Review by Gordon Justesen
Johnny Depp, John Turturro, Maria Bello, Timothy Hutton, Charles S. Dutton
Director: David Koepp
Audio: Dolby Digital 5.1, French Dolby Digital 5.1
Video: Anamorphic Widescreen 2.40:1
Studio: Columbia Tri Star
Features: See Review
Length: 96 Minutes
Release Date: June 22, 2004
know, the only thing that matters…is the ending. It’s the most important
part of a story, the ending. And THIS ONE…is very good. This one is
With Johnny Depp
becoming the breakout star of last year with his glorious turn in Pirates
of the Caribbean, it’s the perfect time to see how much level of range the
actor carries, and Secret Window is a
terrific showcase for the actor. It’s a sharply crafted thriller where most of
everything is relied heavily on the strength of Depp, who accompanies just about
every scene in the movie. What’s more, for a role that is easily a
straightforward one, Depp once again brings his profound level of uniqueness to
Depp plays Mort
Rainey, a novelist who specializes in writing mystery stories. Lately, Mort’s
life has hit something of a detour after he discovers his wife was cheating on
him. His daily life now consists of endless depression-induced sleeping in a
cabin house by the lake, where he is attempting to construct another potential
That is, until he
gets an unexpected visit from a mysterious man named Shooter (John Turturro).
Mort has no idea who the man is, and is just as bewildered when the southern man
claims that the best selling author stole one of his stories. Mort is angered by
the accusation, even in the midst of Shooter’s persistence. The story in
question is titled Secret Window, and Shooter is quick to advise Mort to admit
to the thievery, or come up with any evidence that proves he didn’t steal it,
or face possible consequences.
continue to be thrown in his direction, and even as he hires a private
investigator (Charles S. Dutton) to protect him, Mort swears that he hasn’t
committed any type of fraud. When Shooter informs him that his story was written
in 1997, Mort is quick to respond that he composed the story in 1994, and had it
published a year later. He even claims to have a magazine to prove of its
publication, but it may mean going to his soon to be divorced wife, Amy (Maria
Bello), to get it.
Mort, having been
separated from Amy for a while, doesn’t want to have to deal with her,
especially at this point. She, along with her new boyfriend, Ted (Timothy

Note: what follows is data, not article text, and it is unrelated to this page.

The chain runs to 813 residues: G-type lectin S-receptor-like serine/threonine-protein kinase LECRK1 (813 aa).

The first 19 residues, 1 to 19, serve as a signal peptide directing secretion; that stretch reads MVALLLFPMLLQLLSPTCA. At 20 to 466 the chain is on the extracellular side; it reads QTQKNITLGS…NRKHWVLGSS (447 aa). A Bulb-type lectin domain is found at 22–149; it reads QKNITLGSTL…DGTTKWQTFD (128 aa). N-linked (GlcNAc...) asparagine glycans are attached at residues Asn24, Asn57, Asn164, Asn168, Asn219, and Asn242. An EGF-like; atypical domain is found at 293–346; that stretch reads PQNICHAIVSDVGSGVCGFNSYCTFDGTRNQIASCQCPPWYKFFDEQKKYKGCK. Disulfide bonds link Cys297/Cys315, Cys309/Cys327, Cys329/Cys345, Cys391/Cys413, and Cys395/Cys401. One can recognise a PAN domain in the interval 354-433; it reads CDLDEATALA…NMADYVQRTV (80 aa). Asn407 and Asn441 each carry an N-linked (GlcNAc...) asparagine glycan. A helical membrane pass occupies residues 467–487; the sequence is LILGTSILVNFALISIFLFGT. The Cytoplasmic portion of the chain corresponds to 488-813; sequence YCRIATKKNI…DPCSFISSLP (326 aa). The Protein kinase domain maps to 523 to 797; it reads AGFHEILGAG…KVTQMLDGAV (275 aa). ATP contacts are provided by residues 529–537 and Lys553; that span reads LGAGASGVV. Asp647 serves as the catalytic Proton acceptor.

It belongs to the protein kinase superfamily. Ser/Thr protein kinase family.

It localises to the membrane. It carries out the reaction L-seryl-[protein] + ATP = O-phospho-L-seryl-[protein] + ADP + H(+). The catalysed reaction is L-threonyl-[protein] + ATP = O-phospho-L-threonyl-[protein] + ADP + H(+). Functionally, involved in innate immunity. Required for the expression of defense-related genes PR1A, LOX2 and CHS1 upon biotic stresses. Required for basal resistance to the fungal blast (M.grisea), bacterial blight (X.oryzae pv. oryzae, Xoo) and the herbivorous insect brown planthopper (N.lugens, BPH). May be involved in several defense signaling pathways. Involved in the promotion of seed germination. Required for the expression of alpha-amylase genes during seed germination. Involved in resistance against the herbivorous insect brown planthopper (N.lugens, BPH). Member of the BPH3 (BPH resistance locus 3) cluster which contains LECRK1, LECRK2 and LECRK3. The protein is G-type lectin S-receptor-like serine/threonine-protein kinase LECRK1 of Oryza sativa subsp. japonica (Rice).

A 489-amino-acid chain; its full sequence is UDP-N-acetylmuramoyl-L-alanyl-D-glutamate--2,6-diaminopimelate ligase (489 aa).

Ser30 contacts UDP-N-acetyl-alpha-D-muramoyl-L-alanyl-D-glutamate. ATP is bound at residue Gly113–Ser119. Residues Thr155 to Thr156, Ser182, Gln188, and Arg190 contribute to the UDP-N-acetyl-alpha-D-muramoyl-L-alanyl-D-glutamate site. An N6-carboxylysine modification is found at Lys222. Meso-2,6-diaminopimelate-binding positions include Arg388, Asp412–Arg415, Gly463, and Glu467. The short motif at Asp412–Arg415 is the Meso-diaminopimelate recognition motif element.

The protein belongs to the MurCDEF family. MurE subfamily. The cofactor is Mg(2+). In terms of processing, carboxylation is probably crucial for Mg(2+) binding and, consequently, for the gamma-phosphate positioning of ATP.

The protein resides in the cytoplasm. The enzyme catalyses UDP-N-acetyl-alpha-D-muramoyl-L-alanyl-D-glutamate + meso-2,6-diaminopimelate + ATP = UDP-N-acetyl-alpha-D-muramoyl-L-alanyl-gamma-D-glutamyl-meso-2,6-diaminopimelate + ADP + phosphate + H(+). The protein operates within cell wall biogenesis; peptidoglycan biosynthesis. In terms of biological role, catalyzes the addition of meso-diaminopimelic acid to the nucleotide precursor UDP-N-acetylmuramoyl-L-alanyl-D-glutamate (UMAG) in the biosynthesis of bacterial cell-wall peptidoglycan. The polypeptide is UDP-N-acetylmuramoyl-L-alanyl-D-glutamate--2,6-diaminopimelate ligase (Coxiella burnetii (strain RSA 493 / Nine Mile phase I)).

Hutton), have been pressuring him to finalize the divorce by signing a set of
divorce papers, which is something that has just been put off on more than one
occasion. Mort’s reason for not dealing with it comes from the fact that she
is still living in the big house in town the he bought for her while they were
together, and that the notion of her and Ted sharing it doesn’t sit well with
nothing is actually spoiled about the plot, you may not want to read the next
two paragraphs if you have not yet seen the movie.
I won’t reveal
too much more. The story does have a good bit of jolts along the way as far as
suspense goes. However, I will confess to you something. I will admit that the
last surprise offered in the movie is not too surprising. In fact, I kind of saw
it coming from a mile away.
much more shocking surprises in such recent scare fare as the stronger Identity,
and especially seeing a little movie called Fight
Club, the twist in the end was somehow a little bit easier to spot. So if
you seen those flicks, you’ll probably be in the same boat as I was. But does
it weaken the movie at all? Not at all, but I just wanted to give you fair
warning about it in case you go into expecting a major surprise.
Window being an adaptation of a Stephen King short story called “Secret
Window, Secret Garden”, you know what you’re in for, and you certainly get
it. However, the real treat of the movie is Johnny Depp, who turns what
could’ve easily been a been-there-done-that sort of role and changed it into
something completely compelling and original.
show-stopping acting gigs in last year’s Pirates
of the Caribbean and Once Upon a Time
in Mexico, his performance in Secret
Window is another fine piece of work to add to the Johnny Depp’s resume.
Columbia Tri Star
delivers yet another terrific anamorphic presentation. Director David Koepp (Stir
of Echoes) has a pure sense for the stylish, and this movie illustrates that
immensely, especially through this grand presentation. Detail in the image is
strong and lively, and colors blend in with an ultimately superb and natural
quality. A clear and incredibly crisp presentation all the way.
This 5.1 offering
is one of the absolute best sound performances I’ve experienced in quite
sometime. For a thriller, sound is always a strong key in one way or another and
this disc provides a very strong example of that fact. Dialogue, individual
moments of suspenseful jolts, and especially Philip Glass’ thunderous music
score to the film, each combine to make quite an outstanding presentation.
Since I didn’t
see a Special Edition tag on the disc, I was pleasantly surprised by all that
was offered. Included is a commentary with writer/director David Koepp, four
deleted scenes with optional commentary, three behind the scenes featurettes;
“From Book to Film”, “A Look Through It”, and “Secrets Revealed”.
Lastly, there are animated storyboards and a trailer gallery.